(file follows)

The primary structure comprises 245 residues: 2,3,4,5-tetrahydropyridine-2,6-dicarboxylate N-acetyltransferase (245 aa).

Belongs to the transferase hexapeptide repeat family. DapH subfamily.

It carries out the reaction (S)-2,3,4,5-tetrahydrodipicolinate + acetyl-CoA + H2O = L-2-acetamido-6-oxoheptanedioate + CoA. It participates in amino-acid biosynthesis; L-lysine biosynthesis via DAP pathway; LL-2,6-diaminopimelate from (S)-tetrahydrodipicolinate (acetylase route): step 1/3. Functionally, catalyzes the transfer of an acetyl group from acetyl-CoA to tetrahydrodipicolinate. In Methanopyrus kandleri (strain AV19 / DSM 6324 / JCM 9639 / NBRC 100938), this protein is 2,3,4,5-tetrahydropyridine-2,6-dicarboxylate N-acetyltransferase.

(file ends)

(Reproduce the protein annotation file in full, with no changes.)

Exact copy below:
The primary structure comprises 245 residues: 2,3,4,5-tetrahydropyridine-2,6-dicarboxylate N-acetyltransferase (245 aa).

Belongs to the transferase hexapeptide repeat family. DapH subfamily.

It carries out the reaction (S)-2,3,4,5-tetrahydrodipicolinate + acetyl-CoA + H2O = L-2-acetamido-6-oxoheptanedioate + CoA. It participates in amino-acid biosynthesis; L-lysine biosynthesis via DAP pathway; LL-2,6-diaminopimelate from (S)-tetrahydrodipicolinate (acetylase route): step 1/3. Functionally, catalyzes the transfer of an acetyl group from acetyl-CoA to tetrahydrodipicolinate. In Methanopyrus kandleri (strain AV19 / DSM 6324 / JCM 9639 / NBRC 100938), this protein is 2,3,4,5-tetrahydropyridine-2,6-dicarboxylate N-acetyltransferase.